KCI Expands Offering of Next Generation

     Negative Pressure Wound Therapy Dressing

 

SAN ANTONIO–(BUSINESS WIRE)– KCI, an Acelity Company, today announced the launch of the V.A.C. VERAFLO CLEANSE CHOICE™ Large Dressing designed for use with V.A.C. VERAFLO™ Therapy to cleanse larger wounds with thick, fibrous exudate and infectious material such as slough, and may be used on patients when surgical debridement must be delayed or is not possible or appropriate. With a unique, three-layer foam design with an array of holes, V.A.C. VERAFLO CLEANSE CHOICE™ Dressing allows for selective wound cleansing beyond traditional negative pressure wound therapy (NPWT) dressings, and provides flexibility in treating wounds of various depths.

 

“As an industry leader, we understand that wound care is incredibly complex and clinicians need more options – the combination of our core V.A.C.® Therapy technology with these new dressings shows remarkable potential for upending the traditional wound care approach, as illustrated by a growing body of clinical data,” said R. Andrew Eckert, President and CEO of Acelity. “Since launching V.A.C. VERAFLO CLEANSE CHOICE™ Dressing last year, we have seen tremendous response from clinicians with rapid adoption of the platform. Innovating for patients and customers is a driving force for our company, and we continue striving to revolutionize wound healing.”

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Wound Care in Crisis

Chris Farley Wound Care, “Stupid, Stupid, Stupid!”

 

by Michael Miller DO, FACOS, FAPWCA, WCC

For those of you who cannot remember the now deceased comedian Chris Farley, did not find his humor funny or simply cannot remember any of his memorable performances; I suggest you move on to another, less controversial, “here’s how to use scissors” type of blog.

 

Michael Miller
Miller Care Group

Chris Farley was a genius. His insights covered many, many topics but their pertinence, I have found, is particularly suited to wound care. Those of you who work in the vicinity of a wound care dabbler, I invite you to cut this blog out and surreptitiously leave it where they cannot miss it or send them the link. I am betting that one or two of the following will strike home but even if not, at least they will get the message that someone (probably many-one) wants them to reconsider their current as-yet-unrecognized (you may substitute the words barbaric, substandard, fraudulent or wasteful) practices. Recently, the shenanigans of several 4-hour-per-week wound management company puppets have led a handful of patients to file complaints with their clinics, hospitals and in two cases, demand that they not be charged (believe it or not, with no coercion, suggestion or turbo charging and actually with a second or two of feigned disbelief on my part).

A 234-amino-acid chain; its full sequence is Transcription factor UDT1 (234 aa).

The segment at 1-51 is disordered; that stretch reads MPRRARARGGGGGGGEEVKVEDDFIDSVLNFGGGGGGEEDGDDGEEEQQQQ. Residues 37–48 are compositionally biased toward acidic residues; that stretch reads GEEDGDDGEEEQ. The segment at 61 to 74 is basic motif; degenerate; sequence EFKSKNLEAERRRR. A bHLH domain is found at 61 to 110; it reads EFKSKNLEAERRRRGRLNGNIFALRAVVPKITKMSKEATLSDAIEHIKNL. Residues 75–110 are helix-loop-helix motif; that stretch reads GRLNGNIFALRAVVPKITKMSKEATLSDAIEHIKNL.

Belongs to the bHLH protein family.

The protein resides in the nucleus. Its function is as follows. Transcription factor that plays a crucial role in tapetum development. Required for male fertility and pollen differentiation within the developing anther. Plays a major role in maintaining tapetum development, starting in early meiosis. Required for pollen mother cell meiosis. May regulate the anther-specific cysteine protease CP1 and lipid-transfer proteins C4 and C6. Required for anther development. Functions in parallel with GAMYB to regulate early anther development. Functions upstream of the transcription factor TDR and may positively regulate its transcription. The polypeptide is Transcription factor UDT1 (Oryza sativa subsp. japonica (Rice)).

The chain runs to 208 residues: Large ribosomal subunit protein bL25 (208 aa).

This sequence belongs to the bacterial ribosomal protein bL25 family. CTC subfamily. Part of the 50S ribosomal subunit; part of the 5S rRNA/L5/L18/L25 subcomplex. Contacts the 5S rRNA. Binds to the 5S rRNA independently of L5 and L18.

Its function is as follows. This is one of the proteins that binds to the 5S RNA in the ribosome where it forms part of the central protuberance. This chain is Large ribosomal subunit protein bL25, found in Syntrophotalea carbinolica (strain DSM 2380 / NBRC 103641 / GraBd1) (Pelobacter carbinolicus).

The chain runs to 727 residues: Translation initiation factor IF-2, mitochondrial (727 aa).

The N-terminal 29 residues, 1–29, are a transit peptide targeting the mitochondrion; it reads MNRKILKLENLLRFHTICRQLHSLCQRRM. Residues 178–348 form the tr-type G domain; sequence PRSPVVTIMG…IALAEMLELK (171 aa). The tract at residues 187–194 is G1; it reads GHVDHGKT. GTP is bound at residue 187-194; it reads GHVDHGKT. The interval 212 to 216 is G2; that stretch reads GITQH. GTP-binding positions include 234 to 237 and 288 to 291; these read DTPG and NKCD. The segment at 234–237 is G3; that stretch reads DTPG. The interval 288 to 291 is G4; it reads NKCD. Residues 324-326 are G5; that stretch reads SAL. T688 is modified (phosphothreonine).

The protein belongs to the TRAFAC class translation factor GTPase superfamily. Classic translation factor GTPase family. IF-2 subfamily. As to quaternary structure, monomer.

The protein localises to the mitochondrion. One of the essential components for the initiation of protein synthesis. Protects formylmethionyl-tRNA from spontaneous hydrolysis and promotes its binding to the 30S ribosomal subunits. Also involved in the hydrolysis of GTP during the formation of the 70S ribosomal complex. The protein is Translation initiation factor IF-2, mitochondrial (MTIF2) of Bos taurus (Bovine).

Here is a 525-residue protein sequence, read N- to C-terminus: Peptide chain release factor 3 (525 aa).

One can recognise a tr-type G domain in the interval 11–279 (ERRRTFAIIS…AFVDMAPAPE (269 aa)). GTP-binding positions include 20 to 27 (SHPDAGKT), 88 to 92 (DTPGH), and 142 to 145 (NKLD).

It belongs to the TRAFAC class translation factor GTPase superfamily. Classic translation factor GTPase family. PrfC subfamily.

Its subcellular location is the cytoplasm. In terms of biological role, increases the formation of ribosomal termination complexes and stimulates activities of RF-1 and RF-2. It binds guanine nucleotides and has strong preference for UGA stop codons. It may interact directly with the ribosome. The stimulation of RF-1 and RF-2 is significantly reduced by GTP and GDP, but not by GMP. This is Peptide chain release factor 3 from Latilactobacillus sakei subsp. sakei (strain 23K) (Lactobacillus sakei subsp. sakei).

The basics are simple, so let’s get them out on the table. The keys to success are not just avoiding making mistakes but recognizing that one was made and avoiding making it again. While Mr. Farley inadvertently but repeatedly insults Sir Paul McCartney during an adoration-fueled interview, he rewards each faux pas he commits with a smack to his forehead accompanied by his self-acknowledged cry of “Stupid, Stupid, Stupid.” The resultant laughter from the audience and his embarrassment should result in Chris’ reminding himself not to act stupidly again. Of course, the key to the comedic bit is his ability to say the wrong thing again and again and punish himself for the wrong thing again and again. If only Chris had a check list on which to remind himself what things were safe to ask and what questions or actions would take him into treacherous territory. Fortunately for his audience, he just never got it right … read more

Guidelines for safe negative-pressure wound therapy

Since its introduction almost 20 years ago, negative-pressure wound therapy (NPWT) has become a leading technology in the care and management of acute, chronic, dehisced, traumatic wounds; pressure ulcers; diabetic ulcers; orthopedic trauma; skin flaps; and grafts. NPWT applies controlled suction to a wound using a suction pump that delivers intermittent, continuous, or variable negative pressure evenly through a wound filler (foam or gauze). Drainage tubing adheres to an occlusive transparent dressing; drainage is removed through the tubing into a collection canister. NWPT increases local vascularity and oxygenation of the wound bed and reduces edema by removing wound fluid, exudate, and bacteria … read more

New Negative Pressure Wound Care Device from Smith & Nephew

At the ongoing American Academy of Orthopaedic Surgeons Annual Meeting in Las Vegas, Smith & Nephew has just introduced a new negative pressure wound therapy system called RENASYS EZ.
Features and functions according to the manufacturer …. In addition to a simple control that varies pressure from 40 to 200 mmHg and the ability to use both foam and gauze dressings, Smith & Nephew designed RENASYS EZ with additional features that enhance the patient experience and facilitate its ease of use … read more